It’s been a hard year for young people. COVID has upended their usual schooling and routines. For many, the pandemic impacted their families financially or through the loss of a loved one. In a year punctuated by upheaval and uncertainty, my students at Minneapolis Elementary School in Kansas were left feeling powerless. When students are dealing with feelings of grief and loss, it can be difficult to focus on learning. Classroom journaling turned out to be the antidote for my students.
The benefits of journaling in school are numerous – from improving mental health to heightening academic performance. It seems tailor-made to counteract some of the most devastating consequences of the pandemic on students, such as learning loss and social-emotional trauma.
Classroom journaling has given my students the time and space to tune into themselves and sit with their own thoughts and feelings. We spend so much time teaching our students to analyze the thoughts and feelings of characters they come across in our readings, but this important skill has broader implications. Journaling centers each child as the protagonist of their own story, with thoughts and feelings worthy of reflection.
The practice of classroom journaling has also played a tremendous role in helping me build relationships with my students this year. We use Along, an interactive video journal that allows me to send reflection questions and receive their responses back in a private message to me, and it has given me a front-row seat to students’ lives outside of the classroom. This has allowed me to connect with my students and get to know them and their goals on a deeper level.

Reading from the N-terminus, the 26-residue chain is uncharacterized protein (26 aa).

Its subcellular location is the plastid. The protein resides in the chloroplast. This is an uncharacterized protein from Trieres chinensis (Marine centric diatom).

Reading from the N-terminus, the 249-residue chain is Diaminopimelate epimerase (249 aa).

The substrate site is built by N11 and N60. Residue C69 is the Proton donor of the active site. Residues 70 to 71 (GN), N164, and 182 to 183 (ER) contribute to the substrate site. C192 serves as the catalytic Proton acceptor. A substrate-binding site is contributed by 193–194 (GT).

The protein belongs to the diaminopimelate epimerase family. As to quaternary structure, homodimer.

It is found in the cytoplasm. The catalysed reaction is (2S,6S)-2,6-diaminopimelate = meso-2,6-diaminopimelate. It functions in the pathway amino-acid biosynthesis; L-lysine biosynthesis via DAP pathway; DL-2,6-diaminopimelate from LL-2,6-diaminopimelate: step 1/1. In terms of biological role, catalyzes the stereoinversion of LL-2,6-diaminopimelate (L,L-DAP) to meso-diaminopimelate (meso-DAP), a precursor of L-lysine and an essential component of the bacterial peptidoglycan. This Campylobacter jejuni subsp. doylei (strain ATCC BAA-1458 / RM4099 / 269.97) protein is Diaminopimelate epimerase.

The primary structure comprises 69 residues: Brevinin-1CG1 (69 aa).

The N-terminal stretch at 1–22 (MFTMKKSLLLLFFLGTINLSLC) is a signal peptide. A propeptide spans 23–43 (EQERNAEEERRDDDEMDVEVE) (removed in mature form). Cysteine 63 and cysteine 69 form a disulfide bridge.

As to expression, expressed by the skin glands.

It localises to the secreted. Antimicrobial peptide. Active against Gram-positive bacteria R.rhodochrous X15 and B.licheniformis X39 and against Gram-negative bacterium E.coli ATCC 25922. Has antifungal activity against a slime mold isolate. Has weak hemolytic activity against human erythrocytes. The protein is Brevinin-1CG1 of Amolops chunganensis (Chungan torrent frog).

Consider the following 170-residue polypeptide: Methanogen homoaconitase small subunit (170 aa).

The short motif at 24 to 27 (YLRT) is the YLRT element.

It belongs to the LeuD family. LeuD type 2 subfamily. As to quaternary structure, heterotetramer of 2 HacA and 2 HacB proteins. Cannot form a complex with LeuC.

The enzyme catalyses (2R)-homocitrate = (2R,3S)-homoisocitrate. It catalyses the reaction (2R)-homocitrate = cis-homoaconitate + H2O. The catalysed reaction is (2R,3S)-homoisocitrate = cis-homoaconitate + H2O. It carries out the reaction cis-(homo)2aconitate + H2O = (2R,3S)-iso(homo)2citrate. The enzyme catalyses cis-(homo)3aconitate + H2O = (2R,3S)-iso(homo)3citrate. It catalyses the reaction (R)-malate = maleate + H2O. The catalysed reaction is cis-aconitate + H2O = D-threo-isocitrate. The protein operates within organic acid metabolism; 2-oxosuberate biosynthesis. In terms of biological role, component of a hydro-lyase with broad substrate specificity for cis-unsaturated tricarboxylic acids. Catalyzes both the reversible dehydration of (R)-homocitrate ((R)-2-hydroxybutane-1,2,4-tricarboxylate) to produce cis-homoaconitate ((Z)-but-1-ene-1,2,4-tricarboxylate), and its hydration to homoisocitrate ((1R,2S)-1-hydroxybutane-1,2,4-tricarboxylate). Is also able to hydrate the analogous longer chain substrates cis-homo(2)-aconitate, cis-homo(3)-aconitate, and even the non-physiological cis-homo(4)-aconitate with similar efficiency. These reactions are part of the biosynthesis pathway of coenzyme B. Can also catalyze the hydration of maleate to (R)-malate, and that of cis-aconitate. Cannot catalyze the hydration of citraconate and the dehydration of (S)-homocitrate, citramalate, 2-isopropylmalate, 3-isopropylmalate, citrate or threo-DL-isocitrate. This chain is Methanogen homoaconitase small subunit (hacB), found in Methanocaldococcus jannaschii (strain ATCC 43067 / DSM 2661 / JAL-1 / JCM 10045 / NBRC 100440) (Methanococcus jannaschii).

Over the school year, our school has experienced personal tragedies and the loss of loved ones. Through it all, we journaled about our grief. To my surprise, even students who were not directly impacted wrote profoundly about the personal experiences they could draw upon. Because of the journaling exercises, I was able to identify and support students who were struggling–several of whom I may have otherwise missed.
As a teacher, it’s my job to create a learning environment where students feel safe to share their ideas and learn from their mistakes. That can only happen when we develop a relationship built on trust. Through their online journals, students can share big and small moments in their lives. Whether my students are sharing about a personal trauma or offering a joke, these insights are invaluable when it comes to building trust, which matters when you’re asking students to take risks and push the bounds of their own learning.
Students have also looked to classroom journaling as a tool for empowerment. By allowing students to share honest feedback about lessons, classroom procedures, and even my teaching, it’s given them a safe space to practice advocating for themselves. When one student offered a new approach to a classroom routine in her journal entry, we discussed it as a class and the change was implemented. I want my students to know their ideas are powerful, and their voice matters.
Taking time to attend to the social-emotional development of my students throughout the school day may be one of the most valuable changes brought on by the pandemic. If we are to prepare our children for the pressing challenges that await them in adulthood, we must teach them the value of setting goals, building strong relationships, having empathy for others, and managing their own emotions. Classroom journaling is just one approach, but it’s a practice I’ll continue into the future.